kirk55555 wrote: View Post
What did we get about either character? One was the boyfriend of a extra who got killed in First Contact, and he's a friend of Nurse Ogawa. The other was freaked out by the doctor, and thought Keru was attractive. That is all either of them added to the story, minus one or two action scenes with Keru that could have used any security officer. It would have been pointless regardless of their genders, but the fact that almost every scene they were in was about them being gay
No. It was not about them being gay. It was, as Christopher said, about a widower learning to move on from the loss of his spouse, with the question of how he felt about a potential suitor being just one facet of his character arc. That that suitor happened to be male was not the focus of the arc, and I'm sorry that you can't seem to stop fixating on it.

(Side-note: Really, Keru's arc in Taking Wing is similar to Sisko's arc in "Emissary," or to the story of him meeting Kassidy Yates later in the series. Was Sisko's arc in "Emissary" only about him being straight? Was the Sisko/Kassidy arc only about them being straight?)

and not advancing either the story
What does that mean? "The" story? There are multiple stories being told in Taking Wing, and one of them is how a widower learns to move on with his life.
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Old March 27 2013, 07:44 PM   #2016
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Re: So What Are you Reading?: Generations

Christopher wrote: View Post
kirk55555 wrote: View Post
I think it is probably both. Its pointless to the story, but I guess trying to call attention to gay characters counts as a point.
You're not getting what I'm saying, so let me spell it out even more bluntly. It wasn't "trying to call attention to gay characters." It was doing exactly the opposite of that: treating them simply as normal characters, to write them the same way one would write anyone else -- which means occasionally involving them in romantic storylines. It wasn't the authors making a big deal out of their gayness -- it's just you. That's why I asked if you'd think it was calling attention to heterosexuality if the story had been exactly the same except for one of the characters being female. You admitted that you wouldn't. Which means you have a double standard. Don't blame the authors for that.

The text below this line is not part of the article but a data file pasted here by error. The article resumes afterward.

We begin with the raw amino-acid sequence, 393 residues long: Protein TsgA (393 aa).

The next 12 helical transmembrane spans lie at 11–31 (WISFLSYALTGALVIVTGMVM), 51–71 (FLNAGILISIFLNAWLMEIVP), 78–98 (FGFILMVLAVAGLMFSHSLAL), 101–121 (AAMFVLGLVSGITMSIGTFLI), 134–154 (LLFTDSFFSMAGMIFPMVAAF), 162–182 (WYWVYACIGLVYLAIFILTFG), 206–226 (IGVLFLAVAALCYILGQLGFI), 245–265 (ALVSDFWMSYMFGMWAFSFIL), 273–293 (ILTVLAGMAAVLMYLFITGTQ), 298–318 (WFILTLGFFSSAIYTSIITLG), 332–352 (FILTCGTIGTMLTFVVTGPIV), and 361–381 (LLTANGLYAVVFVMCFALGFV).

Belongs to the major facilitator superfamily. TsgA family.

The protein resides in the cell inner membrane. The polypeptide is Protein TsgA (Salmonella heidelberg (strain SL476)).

What do you mean, double standard? I said I'd call out any plot line like this that I felt was pointless, regardless of who is involved. I hate all romance in Star Trek books anyway (not couples neccessarily, I'm fine with the big guys if its done well, I just don't like it when romantic stuff is a part of the story). If Vale started mooning over some random guy and it was taking the story nowhere and just wasting pages, I'd call it out the same way I've talked about Keru/the ensign. The difference is that, while they would both pointless to the story, Vale/a random person would just be a pointless subplot. The Keru stuff feels like a pointless subplot with the ulterior motive of trying to show "diversity" at the expense of the story.

Christopher wrote: View Post
kirk55555 wrote: View Post
It did feel like thats the main reason they were there, even beyond the potential romance with each other. What did we get about either character? One was the boyfriend of a extra who got killed in First Contact, and he's a friend of Nurse Ogawa.
Ranul Keru is a character whom Andy Mangels & Mike Martin established in TNG: Section 31: Rogue and revisited in Worlds of Deep Space Nine -- Trill: Rejoined before bringing him into the Titan series. He was given a lot of development over the course of their books, driven mainly by the fact that he lost his spouse to the Borg and was changed by that tragedy, as anyone would be. He left his post as a stellar cartographer, taking a sabbatical to tend the symbiont pools on Trill and try to find himself, and then returned to Starfleet but transferred to security. As I recall it, Keru's arc in Taking Wing was mainly about how he was still coping with that loss in a variety of ways, including being uncomfortable with the cyborg crewmember Torvig and being saddled with unwelcome romantic attentions. It wasn't about him "being gay" any more than it was about him being a biped. That's just part of his description, not the point of the story. The story was about how a widower copes with unwanted romantic overtures. The emotions involved there are the same for everyone, regardless of the sexes of the people involved.
I can accept the fact that the character himself may have had a point at one time. i was not told I'd have to read the entire Mangels & Martin bibliography to understand parts of the Titan series. They probably should have put a note about that somewhere Regardless of how he was in those books, I base what I think off of this book. If he wasn't doing anything strictly secruity, he was obsessed with his dead partner or the ensign was wanting to get together with him. It just felt like it was their just to call attention to the fact they are gay. It was brought up everytime Keru was around. He had no character in this book besides being the gay security cheif who was sad about his partner dying. He really served no purpose besides that. He either needed more pages to develop/explain him better, or just have been a background character.